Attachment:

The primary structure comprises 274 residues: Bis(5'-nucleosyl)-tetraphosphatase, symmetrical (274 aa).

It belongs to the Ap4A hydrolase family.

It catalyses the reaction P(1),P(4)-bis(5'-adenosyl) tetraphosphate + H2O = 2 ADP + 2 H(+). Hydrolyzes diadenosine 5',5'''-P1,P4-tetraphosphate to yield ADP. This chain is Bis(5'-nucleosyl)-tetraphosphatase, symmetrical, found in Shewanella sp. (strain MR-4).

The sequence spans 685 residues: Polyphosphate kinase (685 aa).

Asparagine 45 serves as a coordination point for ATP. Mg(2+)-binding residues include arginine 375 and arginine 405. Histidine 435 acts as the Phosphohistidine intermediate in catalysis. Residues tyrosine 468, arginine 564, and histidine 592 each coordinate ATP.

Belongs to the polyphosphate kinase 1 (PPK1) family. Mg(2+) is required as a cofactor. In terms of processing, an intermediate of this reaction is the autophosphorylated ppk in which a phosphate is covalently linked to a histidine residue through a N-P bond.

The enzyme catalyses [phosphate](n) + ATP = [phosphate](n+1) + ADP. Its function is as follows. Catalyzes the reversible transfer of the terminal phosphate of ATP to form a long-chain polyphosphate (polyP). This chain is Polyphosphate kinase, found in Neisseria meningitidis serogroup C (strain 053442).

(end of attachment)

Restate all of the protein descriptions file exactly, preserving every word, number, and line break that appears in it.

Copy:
The primary structure comprises 274 residues: Bis(5'-nucleosyl)-tetraphosphatase, symmetrical (274 aa).

It belongs to the Ap4A hydrolase family.

It catalyses the reaction P(1),P(4)-bis(5'-adenosyl) tetraphosphate + H2O = 2 ADP + 2 H(+). Hydrolyzes diadenosine 5',5'''-P1,P4-tetraphosphate to yield ADP. This chain is Bis(5'-nucleosyl)-tetraphosphatase, symmetrical, found in Shewanella sp. (strain MR-4).

The sequence spans 685 residues: Polyphosphate kinase (685 aa).

Asparagine 45 serves as a coordination point for ATP. Mg(2+)-binding residues include arginine 375 and arginine 405. Histidine 435 acts as the Phosphohistidine intermediate in catalysis. Residues tyrosine 468, arginine 564, and histidine 592 each coordinate ATP.

Belongs to the polyphosphate kinase 1 (PPK1) family. Mg(2+) is required as a cofactor. In terms of processing, an intermediate of this reaction is the autophosphorylated ppk in which a phosphate is covalently linked to a histidine residue through a N-P bond.

The enzyme catalyses [phosphate](n) + ATP = [phosphate](n+1) + ADP. Its function is as follows. Catalyzes the reversible transfer of the terminal phosphate of ATP to form a long-chain polyphosphate (polyP). This chain is Polyphosphate kinase, found in Neisseria meningitidis serogroup C (strain 053442).